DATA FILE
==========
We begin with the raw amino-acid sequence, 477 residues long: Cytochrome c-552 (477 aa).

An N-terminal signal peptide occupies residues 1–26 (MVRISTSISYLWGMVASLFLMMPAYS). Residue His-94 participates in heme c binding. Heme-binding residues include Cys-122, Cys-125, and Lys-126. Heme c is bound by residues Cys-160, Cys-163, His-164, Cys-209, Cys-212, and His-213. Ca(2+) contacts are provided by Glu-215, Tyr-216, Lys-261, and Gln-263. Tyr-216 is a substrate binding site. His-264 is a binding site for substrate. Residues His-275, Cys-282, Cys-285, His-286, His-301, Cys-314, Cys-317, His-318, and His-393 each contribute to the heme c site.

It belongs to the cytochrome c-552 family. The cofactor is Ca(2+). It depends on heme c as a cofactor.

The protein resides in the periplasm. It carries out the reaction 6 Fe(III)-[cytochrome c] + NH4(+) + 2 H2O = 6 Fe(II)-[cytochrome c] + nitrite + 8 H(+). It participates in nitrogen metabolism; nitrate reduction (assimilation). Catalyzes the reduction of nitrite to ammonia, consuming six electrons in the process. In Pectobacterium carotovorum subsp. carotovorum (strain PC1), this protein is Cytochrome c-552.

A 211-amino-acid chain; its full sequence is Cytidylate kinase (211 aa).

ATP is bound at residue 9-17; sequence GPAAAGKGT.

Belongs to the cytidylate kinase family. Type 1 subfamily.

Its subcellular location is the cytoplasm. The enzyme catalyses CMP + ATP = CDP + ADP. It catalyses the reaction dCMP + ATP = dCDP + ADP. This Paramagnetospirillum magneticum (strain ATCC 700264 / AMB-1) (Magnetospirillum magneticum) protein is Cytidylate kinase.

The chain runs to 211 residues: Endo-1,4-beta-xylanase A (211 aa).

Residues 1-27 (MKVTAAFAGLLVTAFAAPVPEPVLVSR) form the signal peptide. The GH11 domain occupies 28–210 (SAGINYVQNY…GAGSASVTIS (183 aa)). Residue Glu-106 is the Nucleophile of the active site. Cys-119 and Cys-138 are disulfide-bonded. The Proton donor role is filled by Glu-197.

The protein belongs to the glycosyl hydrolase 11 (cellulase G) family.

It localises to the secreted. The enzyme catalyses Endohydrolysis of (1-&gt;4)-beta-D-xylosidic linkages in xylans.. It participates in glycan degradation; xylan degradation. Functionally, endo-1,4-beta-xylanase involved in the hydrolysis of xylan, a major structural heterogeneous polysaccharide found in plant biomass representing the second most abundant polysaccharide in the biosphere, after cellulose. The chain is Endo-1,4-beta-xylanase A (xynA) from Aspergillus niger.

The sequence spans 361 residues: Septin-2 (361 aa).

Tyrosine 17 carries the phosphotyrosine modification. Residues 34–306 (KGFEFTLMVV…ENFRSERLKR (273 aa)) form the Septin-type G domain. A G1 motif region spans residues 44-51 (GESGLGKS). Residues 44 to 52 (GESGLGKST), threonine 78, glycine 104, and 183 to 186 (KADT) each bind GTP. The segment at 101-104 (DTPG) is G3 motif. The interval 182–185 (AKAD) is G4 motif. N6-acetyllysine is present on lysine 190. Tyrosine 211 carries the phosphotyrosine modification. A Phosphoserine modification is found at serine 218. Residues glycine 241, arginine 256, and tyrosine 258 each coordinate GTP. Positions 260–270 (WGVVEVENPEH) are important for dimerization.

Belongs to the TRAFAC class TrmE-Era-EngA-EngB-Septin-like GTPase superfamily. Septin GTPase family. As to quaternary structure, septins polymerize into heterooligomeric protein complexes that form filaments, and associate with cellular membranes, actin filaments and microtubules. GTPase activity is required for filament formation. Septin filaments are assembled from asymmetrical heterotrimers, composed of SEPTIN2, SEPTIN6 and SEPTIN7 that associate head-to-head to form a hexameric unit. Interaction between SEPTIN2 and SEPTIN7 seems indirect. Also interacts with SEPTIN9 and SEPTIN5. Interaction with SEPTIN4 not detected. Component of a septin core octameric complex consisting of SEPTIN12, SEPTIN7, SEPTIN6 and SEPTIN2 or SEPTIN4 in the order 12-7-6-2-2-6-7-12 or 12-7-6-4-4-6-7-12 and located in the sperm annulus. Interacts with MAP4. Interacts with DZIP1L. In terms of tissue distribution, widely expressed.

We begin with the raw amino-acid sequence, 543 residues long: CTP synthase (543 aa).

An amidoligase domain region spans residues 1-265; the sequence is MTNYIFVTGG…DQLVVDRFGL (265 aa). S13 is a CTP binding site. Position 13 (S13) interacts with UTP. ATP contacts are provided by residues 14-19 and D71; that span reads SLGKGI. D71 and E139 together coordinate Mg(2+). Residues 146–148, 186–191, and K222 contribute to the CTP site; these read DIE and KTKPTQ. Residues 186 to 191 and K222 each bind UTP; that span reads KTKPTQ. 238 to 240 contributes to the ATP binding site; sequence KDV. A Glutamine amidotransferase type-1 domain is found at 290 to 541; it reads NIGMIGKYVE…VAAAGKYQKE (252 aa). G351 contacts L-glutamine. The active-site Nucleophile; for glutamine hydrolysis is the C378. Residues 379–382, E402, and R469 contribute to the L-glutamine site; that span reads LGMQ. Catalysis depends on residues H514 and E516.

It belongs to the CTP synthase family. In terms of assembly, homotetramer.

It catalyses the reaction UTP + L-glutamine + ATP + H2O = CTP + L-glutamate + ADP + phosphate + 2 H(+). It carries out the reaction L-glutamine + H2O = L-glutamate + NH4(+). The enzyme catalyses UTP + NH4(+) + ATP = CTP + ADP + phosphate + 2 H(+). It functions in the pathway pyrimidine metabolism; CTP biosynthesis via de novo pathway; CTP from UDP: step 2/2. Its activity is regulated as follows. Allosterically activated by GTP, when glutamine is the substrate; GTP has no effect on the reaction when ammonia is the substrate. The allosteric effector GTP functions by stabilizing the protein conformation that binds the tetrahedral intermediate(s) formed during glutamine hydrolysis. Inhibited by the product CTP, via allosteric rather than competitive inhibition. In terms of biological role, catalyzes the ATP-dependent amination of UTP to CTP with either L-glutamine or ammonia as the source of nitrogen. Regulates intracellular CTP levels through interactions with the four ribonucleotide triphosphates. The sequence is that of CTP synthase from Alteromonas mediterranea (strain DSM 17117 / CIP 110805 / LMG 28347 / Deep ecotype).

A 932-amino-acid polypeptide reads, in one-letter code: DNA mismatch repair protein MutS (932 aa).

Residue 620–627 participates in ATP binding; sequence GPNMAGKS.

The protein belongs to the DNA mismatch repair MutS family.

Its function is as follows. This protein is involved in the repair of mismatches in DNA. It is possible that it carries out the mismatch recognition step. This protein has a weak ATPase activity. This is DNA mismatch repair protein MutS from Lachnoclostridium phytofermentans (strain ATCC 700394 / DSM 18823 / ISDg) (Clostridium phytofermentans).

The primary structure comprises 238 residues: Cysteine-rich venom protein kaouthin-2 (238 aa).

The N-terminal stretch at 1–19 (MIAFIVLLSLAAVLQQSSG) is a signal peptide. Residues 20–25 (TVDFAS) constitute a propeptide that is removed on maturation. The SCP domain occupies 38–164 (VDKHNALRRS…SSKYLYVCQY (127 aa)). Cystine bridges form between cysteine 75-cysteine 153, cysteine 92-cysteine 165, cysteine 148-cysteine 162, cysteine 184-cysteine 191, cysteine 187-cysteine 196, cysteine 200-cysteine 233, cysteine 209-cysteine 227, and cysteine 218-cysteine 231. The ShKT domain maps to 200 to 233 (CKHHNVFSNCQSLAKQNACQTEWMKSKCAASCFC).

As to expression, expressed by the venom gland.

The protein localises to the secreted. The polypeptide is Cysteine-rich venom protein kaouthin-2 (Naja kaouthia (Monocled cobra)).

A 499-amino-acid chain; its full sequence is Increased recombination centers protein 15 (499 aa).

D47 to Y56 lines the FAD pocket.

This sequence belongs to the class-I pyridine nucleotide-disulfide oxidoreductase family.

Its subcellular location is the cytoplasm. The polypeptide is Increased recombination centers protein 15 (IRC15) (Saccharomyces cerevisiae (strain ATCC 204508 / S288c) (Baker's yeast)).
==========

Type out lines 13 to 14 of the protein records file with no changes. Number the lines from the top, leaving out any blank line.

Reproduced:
The sequence spans 361 residues: Septin-2 (361 aa).

Tyrosine 17 carries the phosphotyrosine modification. Residues 34–306 (KGFEFTLMVV…ENFRSERLKR (273 aa)) form the Septin-type G domain. A G1 motif region spans residues 44-51 (GESGLGKS). Residues 44 to 52 (GESGLGKST), threonine 78, glycine 104, and 183 to 186 (KADT) each bind GTP. The segment at 101-104 (DTPG) is G3 motif. The interval 182–185 (AKAD) is G4 motif. N6-acetyllysine is present on lysine 190. Tyrosine 211 carries the phosphotyrosine modification. A Phosphoserine modification is found at serine 218. Residues glycine 241, arginine 256, and tyrosine 258 each coordinate GTP. Positions 260–270 (WGVVEVENPEH) are important for dimerization.